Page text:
Jeff J. Person & Becky Barnes, 2018, New Plesiosaur Exhibit at Heritage Center State Museum. Department of Mineral Resources Geo News. 45(2) pp. 1-4. https://www.dmr.nd.gov/ndgs/documents/newsletter/2018Summer/New_Plesiosaur_Exhibit_at_Heritage_Center_State_Museum.pdf https://www.dmr.nd.gov/ndgs/newsletter/2018Summer.asp Clint A. Boyd, 2018, A Pleasing Discovery from North Dakota’s Ancient Seas. Department of Mineral Resources Geo News. 45(2) pp. 5-10 https://www.dmr.nd.gov/ndgs/documents/newsletter/2018Summer/A_Pleasing_Discovery_from_North_Dakotas_Ancient_Seas.pdf https://www.dmr.nd.gov/ndgs/newsletter/2018Summer.asp Yours, Paul H.
  15. Monica

    ammonite help!

    Hello there! I was the lucky one who recently purchased "ammonite batch #3" from @RJB, and I was hoping to assign a name to the prettiest piece in the lot. I think it is a Discoscaphites sp. - what do you think? If so, there appears to be two common species belonging to this genus from the Fox Hills Formation in South Dakota (where this little guy was found) - D. conradi and D. gulosus (http://digitallibrary.amnh.org/handle/2246/815 and http://www.wmnh.com/wmima000.htm). I'm leaning towards D. conradi but, really, I'm not sure. Is there anyone out there who can help? Please see picture below: Thanks in advance! Monica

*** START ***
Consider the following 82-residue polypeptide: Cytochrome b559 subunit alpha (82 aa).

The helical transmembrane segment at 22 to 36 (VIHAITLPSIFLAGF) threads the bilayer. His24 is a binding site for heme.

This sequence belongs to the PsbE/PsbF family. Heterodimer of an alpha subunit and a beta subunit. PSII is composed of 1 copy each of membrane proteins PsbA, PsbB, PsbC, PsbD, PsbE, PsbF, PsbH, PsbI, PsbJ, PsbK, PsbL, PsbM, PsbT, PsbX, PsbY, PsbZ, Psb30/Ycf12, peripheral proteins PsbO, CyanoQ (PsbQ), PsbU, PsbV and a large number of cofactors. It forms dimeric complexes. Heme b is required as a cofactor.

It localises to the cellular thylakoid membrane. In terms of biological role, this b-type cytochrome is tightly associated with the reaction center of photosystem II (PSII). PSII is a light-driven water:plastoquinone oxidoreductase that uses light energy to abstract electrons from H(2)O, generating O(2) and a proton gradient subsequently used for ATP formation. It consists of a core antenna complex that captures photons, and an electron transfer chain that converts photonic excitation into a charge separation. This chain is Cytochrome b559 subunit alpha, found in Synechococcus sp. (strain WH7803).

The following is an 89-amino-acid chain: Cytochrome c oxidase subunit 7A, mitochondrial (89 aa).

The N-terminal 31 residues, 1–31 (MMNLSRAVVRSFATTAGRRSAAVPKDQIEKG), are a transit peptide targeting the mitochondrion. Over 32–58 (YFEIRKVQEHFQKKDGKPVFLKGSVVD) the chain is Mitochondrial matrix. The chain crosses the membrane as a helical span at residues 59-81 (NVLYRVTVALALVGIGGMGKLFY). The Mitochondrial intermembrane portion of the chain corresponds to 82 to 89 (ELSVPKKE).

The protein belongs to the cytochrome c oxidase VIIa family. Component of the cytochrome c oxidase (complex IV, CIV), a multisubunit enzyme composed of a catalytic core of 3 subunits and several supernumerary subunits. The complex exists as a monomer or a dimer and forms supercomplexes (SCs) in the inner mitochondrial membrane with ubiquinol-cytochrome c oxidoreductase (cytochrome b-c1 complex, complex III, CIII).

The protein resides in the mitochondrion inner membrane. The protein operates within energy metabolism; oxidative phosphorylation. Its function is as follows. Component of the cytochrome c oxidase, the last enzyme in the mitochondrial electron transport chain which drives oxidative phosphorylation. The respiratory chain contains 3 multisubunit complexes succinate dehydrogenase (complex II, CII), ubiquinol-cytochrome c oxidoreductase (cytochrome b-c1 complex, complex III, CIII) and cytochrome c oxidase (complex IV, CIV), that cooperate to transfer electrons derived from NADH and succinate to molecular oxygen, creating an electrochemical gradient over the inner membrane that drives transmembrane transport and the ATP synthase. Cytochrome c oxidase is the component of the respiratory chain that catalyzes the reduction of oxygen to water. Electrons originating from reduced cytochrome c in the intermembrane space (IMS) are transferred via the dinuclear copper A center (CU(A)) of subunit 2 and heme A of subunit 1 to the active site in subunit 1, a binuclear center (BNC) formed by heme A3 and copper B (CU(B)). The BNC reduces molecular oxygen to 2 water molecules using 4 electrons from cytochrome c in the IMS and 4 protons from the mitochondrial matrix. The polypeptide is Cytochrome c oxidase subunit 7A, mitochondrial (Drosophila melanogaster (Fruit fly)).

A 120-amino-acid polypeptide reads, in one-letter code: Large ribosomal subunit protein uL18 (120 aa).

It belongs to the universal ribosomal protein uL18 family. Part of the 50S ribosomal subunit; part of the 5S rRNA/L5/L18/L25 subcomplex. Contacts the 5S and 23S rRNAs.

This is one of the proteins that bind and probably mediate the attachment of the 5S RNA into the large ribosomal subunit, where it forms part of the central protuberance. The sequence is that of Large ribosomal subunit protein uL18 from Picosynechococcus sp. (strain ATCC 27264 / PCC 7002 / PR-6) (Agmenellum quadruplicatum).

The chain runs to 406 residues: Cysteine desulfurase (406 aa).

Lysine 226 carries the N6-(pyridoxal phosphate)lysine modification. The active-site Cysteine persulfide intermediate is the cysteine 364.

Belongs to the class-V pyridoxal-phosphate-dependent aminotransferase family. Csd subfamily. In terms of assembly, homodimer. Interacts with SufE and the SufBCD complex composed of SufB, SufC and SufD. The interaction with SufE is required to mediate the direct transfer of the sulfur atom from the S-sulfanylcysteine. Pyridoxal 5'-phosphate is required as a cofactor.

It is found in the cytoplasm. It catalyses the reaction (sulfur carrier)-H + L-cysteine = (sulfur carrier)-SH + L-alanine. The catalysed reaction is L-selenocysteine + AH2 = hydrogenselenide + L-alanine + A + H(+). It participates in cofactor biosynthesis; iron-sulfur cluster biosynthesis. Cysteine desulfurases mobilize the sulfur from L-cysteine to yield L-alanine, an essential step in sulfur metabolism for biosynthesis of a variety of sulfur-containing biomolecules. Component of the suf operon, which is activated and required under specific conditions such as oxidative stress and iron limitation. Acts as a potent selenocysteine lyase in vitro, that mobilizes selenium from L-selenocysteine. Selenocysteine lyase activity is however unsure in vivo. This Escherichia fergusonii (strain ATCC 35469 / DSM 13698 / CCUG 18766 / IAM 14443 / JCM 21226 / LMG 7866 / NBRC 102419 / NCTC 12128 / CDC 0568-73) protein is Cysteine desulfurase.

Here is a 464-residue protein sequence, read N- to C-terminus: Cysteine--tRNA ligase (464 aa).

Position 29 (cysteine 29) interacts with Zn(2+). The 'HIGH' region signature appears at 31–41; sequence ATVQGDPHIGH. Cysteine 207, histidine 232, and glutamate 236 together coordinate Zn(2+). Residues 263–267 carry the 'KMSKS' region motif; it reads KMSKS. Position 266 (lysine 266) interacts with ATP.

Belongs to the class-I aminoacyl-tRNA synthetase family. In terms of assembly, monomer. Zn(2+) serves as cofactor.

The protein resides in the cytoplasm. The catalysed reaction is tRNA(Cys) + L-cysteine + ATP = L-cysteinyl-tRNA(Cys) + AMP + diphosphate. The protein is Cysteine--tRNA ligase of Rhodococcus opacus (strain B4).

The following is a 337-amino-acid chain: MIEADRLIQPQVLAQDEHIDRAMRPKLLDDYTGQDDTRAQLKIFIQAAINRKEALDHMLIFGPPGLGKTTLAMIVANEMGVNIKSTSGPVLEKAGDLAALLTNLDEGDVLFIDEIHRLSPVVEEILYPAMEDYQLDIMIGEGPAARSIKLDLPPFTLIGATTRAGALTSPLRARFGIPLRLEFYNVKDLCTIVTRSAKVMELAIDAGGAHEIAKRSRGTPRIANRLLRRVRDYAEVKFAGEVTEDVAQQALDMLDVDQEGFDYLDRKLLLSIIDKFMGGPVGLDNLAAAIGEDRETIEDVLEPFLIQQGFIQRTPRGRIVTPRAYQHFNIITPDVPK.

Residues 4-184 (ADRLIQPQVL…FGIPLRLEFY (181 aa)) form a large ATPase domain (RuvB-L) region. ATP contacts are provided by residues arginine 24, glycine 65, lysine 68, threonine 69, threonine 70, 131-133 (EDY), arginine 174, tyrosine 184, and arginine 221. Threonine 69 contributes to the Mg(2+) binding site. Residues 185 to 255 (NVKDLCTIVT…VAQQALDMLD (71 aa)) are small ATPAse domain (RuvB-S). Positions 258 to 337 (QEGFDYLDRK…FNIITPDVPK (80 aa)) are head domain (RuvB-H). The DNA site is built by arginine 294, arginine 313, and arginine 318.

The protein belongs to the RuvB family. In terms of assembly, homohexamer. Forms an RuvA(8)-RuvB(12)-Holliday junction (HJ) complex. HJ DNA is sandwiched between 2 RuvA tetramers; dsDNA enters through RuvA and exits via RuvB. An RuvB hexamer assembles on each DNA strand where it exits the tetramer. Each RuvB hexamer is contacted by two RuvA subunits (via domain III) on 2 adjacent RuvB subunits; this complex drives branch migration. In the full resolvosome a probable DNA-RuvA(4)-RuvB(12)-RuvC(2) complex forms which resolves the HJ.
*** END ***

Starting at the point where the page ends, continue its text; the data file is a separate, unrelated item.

16. I've been looking for a lovely SD ammonite for awhile, and I consider them on par with Canadian ammolites. There are a plethora of incredible specimens from Fox Hills Formation, and I settled on a Jeletzkytes as I found their shape appealing. Imagine my delight when I chanced upon a positive + negative! Today, this pair is one of my favorite ammonites. Without the matrix base, it measures roughly 4.6 inches high. Jeletzkytes nebrascensis 70.6 - 66 mya (late Cretaceous) Fox Hills Formation South Dakota, USA